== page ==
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The nine things Schwab's new study shows about how big RIAs are managing client assets

Inflation fears have evaporated and advisor attitudes toward cash investments are bipolar

Thursday, August 26, 2010 – 3:58 AM by Brooke Southall
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Bernie Clark: Complicated markets make clear the need for 'prudent, objective, and personalized' guidance from RIAs.

Big advisors are acting more like deflation hawks as their fear of inflation plummets and their appetite grows for investing more in cash, fixed income and non-correlated assets like precious metals, alternative investments and real estate.

But RIAs also show signs of being conflicted. There are more advisors looking to divest or slow investments in cash and fixed income. And more RIAs are predicting a softening in the real estate market, according to a study published yesterday by Schwab Advisor Services.

This article follows yesterday’s article in RIABiz, 9 things worth knowing from Schwab’s newest advisor study , that concentrated more on the same study’s practice management findings — and especially social media.

This article focuses more narrowly on the asset management-related findings in the Independent Advisor Outlook study of July 2010.

This is important because the ability to make sense of topsy-turvy markets is what makes RIAs so valuable to investors, according Bernie Clark, executive vice president for Schwab Advisor Services in a prepared remark for this study.

“In markets like these that are complicated for investors to navigate solo, there is a clear need for the kind of prudent, objective, and personalized guidance provided by independent investment advisors.”

The San Francisco-based RIA custodian’s study is a semi-annual survey of 1,200 RIAs who manage a combined $234 billion of assets [All of Schwab’s RIA clients combined to have $597 billion of assets as of June 30].

The Schwab Independent Advisor 2010 Outlook study was conducted by Koski Research between July 13 and July 23; RIAs took an average of 12 minutes to give their responses.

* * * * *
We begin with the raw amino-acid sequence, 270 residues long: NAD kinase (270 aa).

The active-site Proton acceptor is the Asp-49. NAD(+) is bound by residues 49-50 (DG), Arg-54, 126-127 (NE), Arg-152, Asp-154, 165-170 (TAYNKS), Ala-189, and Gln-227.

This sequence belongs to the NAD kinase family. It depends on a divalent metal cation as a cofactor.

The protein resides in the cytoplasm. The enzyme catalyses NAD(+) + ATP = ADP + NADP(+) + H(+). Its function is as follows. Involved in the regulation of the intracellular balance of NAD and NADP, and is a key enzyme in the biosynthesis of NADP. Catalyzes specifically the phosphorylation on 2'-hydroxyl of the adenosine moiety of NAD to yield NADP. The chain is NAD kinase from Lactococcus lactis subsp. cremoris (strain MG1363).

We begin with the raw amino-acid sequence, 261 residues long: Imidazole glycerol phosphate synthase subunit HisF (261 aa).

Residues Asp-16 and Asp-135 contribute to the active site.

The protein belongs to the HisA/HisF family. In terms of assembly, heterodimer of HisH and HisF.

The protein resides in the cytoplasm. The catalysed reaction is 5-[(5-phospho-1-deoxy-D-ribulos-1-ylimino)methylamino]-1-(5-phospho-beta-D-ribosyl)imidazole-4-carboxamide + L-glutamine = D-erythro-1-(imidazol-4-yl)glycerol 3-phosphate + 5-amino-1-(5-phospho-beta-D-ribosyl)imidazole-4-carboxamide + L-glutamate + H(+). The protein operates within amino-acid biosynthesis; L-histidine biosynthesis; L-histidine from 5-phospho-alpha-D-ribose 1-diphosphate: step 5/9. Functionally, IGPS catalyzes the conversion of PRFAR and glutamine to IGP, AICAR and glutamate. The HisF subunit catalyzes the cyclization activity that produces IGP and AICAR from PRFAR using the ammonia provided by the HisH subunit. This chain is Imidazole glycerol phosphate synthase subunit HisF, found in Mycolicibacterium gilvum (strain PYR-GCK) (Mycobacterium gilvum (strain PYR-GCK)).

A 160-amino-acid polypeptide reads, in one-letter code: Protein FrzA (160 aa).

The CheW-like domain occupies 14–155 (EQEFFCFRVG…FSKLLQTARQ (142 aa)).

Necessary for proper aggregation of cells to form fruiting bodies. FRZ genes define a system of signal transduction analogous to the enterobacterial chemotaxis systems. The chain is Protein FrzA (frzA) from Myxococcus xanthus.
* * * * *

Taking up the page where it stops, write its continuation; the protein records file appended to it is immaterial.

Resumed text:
1.) Despite signs of pessimism, 63% of RIAs surveyed for the Schwab study predict that the S&P 500 will rise. That number is down from the 65% who held that view in January and the 72% who predicted an increase in July 2009. It’s worth noting that on only one occasion in recent history, January 2008, did the Schwab survey find that a minority of RIAs, 46%, predicted an increase in the S&P 500. RIAs have not proven to be reliable market prognosticators: Consider that 78% of RIAs predicted a rise in January 2007. The S&P stood at 1,429 then and closed at 1055 yesterday.

Schwab's Outlook study shows RIAs aren't always the best weathervane for markets
Schwab’s Outlook study shows RIAs aren’t
always the best weathervane for markets

2.) The biggest macroeconomic shift in sentiment demonstrated by the Schwab study concerns whether inflation is poised to increase; 49% of RIAs believed that would happen in January but by July only 28% foresaw an increase in inflation. Going along with this finding, only 20% of RIAs believe that the Federal Reserve will raise rates, down from 39% in January.

3.) In general, 49% of RIAs are “less optimistic” and 16% are “more optimistic” than they were in July 2009, but only 28% believe that a double-dip recession is likely.

4.) There are big changes afoot in how advisors say they are going to use [or not use] cash. On the one hand, advisors are losing their taste for cash with 30% reporting that they plan to either invest less in cash or eliminate cash investments entirely. On the other hand, there was a 40% increase, from 10% to 14%, in the number of advisors who say that they plan to increase their investments in cash.

More RIAs plan to invest in cash, according to Schwab's Outlook study
More RIAs plan to invest in
cash, according to Schwab’s Outlook study

5.) A similarly bipolar view prevailed for RIAs with regard to fixed income with 23% of them reporting that they plan to eliminate or invest less in this asset class. Yet 19% of respondents say they intend to invest more in this category. This means that fixed income trails only U.S. large cap, 27%, and international large cap in emerging markets, 28%, for assets classes where RIAs plan to increase investments.

6.) The biggest mood switch happened between January 2010 and July 2010 and was related to international equities. In January, 28% of RIAs planned to build positions in international large cap stocks in developed countries but by July only 15% of RIAs expressed the same inclination.

7.) The investment vehicles and asset classes that RIAs cite most for channeling greater investment are: ETFs, 25%, alternative investments, 20%, real estate, 12%, separately managed accounts, 12%, commodities, 11%, and precious metals, 11%. This suggests that RIAs are in a mood to find ways to invest in assets uncorrelated with the returns of equities. See: The top 10 alternatives to alternative investments And ETFs are the preferred vehicle for RIAs who want to gain exposure to international investments. 52% of advisors prefer ETFs to access emerging markets and 52% also say they use them for foreign developed markets.

8.) Forty-seven percent of RIAs rated information technology as their favorite sector, up from 44% who expressed that view in January. Health care had the biggest loss of fans, dropping from 42% who were rating it tops in January to 29% of RIAs seeing it that way in July.

9.) Despite RIAs looking to invest more in real estate (as per #7), 53% predicted in July that the housing market would soften, up from 46% who held that view in January.

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